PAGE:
Cheesecloth is extremely sheer. I love working with this. In my setups, sometimes I just use a couple of these or one long piece. It is a very delicate material, so if that is what you are going for in your styling, definitely get some cheesecloth. You can buy cheesecloth at the store, but the strings go everywhere. You want to get something that has a finished edge if possible.
The more sizes that you have, you will have more options when styling different objects. 18×18 is a great size for general styling, dish towels are great if you’re looking for length, and cheesecloth is great for small and large setups.
When selecting the right color for your prop cloth, make sure to take a look at your props, dishes, backgrounds, and anything else that you have in your inventory. This will help you to make decisions on what colors to buy. One tip that I have is to get a series of both monochromatic and complementary colors when you are purchasing your prop cloths. This is going to help you in the long run and give you more variety in terms of how you style your photos.
When you’re on the hunt for the perfect prop cloth or styling napkin, I would start with Etsy.
Before you go crazy and order everything, there are a couple of ordering hacks that I want to clue you in on that are going to save you time and money.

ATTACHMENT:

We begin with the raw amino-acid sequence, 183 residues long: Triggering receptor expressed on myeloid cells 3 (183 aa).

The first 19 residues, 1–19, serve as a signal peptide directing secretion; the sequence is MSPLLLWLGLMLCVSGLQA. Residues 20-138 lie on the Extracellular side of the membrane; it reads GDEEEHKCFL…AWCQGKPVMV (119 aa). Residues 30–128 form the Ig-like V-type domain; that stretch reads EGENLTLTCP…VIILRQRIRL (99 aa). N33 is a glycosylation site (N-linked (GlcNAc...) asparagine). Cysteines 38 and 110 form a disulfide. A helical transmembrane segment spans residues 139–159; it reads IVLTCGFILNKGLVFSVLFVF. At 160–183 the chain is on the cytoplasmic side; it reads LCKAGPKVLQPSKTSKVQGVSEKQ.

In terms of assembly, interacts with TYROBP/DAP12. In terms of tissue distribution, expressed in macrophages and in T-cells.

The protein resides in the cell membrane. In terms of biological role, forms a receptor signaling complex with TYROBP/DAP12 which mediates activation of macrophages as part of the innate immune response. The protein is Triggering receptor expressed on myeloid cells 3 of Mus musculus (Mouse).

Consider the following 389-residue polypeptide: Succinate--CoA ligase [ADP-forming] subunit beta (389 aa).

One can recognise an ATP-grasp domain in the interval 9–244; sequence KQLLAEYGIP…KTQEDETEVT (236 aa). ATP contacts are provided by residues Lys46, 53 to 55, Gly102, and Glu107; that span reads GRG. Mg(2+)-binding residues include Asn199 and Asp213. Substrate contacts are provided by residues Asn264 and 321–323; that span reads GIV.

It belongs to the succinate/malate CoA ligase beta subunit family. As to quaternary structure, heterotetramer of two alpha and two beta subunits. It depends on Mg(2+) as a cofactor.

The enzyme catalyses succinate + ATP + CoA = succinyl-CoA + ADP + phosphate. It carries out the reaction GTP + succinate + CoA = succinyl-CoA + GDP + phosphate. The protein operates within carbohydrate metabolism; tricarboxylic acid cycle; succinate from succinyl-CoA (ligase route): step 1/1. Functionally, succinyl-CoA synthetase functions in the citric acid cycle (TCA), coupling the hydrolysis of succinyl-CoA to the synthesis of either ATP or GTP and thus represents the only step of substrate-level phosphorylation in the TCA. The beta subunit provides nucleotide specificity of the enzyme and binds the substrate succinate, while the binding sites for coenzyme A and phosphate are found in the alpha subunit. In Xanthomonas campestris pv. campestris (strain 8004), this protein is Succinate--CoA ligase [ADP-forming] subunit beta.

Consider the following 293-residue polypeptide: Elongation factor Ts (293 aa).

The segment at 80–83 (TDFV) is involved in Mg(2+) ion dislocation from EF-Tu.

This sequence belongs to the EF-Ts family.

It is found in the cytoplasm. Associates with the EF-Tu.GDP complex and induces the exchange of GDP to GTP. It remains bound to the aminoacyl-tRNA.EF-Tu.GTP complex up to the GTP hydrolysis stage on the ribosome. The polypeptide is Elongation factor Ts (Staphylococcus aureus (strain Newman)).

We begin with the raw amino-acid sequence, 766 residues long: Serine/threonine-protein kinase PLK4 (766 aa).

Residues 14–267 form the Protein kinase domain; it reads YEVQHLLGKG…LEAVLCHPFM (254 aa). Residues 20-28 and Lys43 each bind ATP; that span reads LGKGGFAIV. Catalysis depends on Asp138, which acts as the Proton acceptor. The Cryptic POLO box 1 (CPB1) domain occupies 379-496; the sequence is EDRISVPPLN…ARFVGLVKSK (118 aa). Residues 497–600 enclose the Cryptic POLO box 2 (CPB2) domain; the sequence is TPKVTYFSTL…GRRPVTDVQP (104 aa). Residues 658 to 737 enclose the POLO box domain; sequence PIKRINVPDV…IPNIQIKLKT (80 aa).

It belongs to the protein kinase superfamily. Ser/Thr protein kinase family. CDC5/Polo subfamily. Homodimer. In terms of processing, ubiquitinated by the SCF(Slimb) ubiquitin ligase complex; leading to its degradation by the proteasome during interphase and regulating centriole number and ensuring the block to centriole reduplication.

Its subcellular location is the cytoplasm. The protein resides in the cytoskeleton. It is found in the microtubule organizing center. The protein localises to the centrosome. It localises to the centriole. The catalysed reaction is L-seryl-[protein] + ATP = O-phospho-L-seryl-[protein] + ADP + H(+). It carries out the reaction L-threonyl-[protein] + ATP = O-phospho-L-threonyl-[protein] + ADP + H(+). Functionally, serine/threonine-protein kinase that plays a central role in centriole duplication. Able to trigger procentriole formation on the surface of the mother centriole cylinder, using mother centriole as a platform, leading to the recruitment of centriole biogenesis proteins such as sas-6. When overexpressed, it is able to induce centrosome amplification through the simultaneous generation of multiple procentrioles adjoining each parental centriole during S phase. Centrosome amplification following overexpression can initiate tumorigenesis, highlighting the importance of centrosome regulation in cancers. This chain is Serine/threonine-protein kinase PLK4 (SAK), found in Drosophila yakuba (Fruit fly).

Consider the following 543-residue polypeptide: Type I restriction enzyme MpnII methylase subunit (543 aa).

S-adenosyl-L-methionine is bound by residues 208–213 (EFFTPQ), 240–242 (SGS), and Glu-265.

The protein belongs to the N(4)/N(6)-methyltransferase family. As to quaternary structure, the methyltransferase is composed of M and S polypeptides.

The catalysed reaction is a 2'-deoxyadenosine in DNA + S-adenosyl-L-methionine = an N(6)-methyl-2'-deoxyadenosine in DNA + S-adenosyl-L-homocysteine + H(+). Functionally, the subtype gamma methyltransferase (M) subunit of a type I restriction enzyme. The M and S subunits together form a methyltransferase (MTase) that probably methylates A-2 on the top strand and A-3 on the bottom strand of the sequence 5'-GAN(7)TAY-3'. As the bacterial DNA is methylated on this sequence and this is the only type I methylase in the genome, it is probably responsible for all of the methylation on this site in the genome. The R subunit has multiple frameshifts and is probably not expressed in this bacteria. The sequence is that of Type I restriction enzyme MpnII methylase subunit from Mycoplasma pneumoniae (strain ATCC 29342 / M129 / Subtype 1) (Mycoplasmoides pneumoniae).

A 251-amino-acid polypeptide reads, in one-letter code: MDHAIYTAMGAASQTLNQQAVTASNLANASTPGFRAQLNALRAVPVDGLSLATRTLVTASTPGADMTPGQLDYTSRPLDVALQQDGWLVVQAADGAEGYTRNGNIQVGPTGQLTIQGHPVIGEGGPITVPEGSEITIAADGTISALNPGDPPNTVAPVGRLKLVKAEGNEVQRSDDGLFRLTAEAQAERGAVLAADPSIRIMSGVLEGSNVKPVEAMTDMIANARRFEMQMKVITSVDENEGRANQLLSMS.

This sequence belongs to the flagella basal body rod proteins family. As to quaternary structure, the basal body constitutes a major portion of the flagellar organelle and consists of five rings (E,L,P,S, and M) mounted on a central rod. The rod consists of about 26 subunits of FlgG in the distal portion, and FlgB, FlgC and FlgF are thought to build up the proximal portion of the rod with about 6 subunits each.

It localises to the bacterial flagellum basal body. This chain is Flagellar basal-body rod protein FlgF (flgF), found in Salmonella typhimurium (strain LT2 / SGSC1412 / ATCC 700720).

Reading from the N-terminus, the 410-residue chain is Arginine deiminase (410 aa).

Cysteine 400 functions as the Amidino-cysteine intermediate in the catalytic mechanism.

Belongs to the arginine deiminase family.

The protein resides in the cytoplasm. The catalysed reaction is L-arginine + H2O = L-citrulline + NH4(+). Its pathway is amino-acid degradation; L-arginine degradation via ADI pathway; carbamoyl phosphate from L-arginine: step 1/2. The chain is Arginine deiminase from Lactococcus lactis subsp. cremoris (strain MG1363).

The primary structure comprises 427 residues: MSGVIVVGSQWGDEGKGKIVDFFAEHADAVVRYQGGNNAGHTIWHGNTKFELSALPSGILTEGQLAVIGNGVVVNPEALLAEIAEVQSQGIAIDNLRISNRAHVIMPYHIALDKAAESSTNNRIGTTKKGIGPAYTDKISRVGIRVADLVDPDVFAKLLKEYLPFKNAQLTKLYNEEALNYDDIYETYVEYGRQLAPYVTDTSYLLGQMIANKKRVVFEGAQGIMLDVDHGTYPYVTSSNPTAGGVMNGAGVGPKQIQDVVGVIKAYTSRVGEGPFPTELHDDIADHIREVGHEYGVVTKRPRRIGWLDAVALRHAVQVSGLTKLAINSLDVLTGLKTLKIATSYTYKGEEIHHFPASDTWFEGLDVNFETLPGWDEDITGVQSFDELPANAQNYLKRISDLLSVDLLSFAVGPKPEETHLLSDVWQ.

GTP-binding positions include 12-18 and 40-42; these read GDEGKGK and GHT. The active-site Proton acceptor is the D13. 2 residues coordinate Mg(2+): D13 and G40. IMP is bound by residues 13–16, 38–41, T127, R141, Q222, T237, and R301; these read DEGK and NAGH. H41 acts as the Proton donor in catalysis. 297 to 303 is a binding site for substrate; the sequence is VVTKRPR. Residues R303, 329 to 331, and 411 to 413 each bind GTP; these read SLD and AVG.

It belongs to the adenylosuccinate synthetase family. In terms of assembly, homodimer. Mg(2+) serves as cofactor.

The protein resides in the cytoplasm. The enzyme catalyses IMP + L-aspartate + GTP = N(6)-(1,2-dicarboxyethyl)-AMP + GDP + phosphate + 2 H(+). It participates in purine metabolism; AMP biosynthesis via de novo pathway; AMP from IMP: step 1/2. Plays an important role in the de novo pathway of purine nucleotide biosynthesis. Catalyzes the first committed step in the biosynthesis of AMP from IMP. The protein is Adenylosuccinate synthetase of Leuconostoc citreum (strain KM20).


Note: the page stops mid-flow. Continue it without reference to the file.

My first ordering hack is to order sample sizes. Usually, shops will give you their whole inventory of swatches so you can see. Sample sizes can be used in your setups to see how they work with props and they are relatively inexpensive. If you wanted to, you could order a bunch of these and have multiple colors. If you know what colors are going to work well for your particular setup and your inventory, you can test it with the sample size and then order the larger size later on.
Ordering by the yard is a great way to get exactly what you want. I went on Etsy and found a few linen shops because I know that is a material that I really like. I ordered a few sample sizes first and then I ordered a few yards on my favorite colors. I have a friend who finished the edge for me so the edge doesn’t fray.
If you communicate with some of the sellers on Etsy, they will probably be able to cut custom sizes for you. If there is a particular size that you need or want, they might not be able to finish the edges for you, but they might be willing to do something custom.
Now I’m going to take you through a few of my prop cloth styling techniques.
You need a pliable cloth for this. I recommend gauze or linen. If you are using cotton, make sure that it is well worn and well washed otherwise it will be stiff.
Bunching is done exactly as the name sounds. You take a prop cloth and bunch it up while keeping a few corners sticking out. It also helps to use a lightweight cloth when bunching so you can move it any way you want.
When you’re working with triangles, it’s okay to have a stiffer cloth.
The straight-line offers a nice pop of visual interest. You get some texture from the prop cloth itself, which gives a well-rounded image.
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I am a food photographer, educator, and recipe developer, sharing my passion for bringing flavor to life through stunning visuals.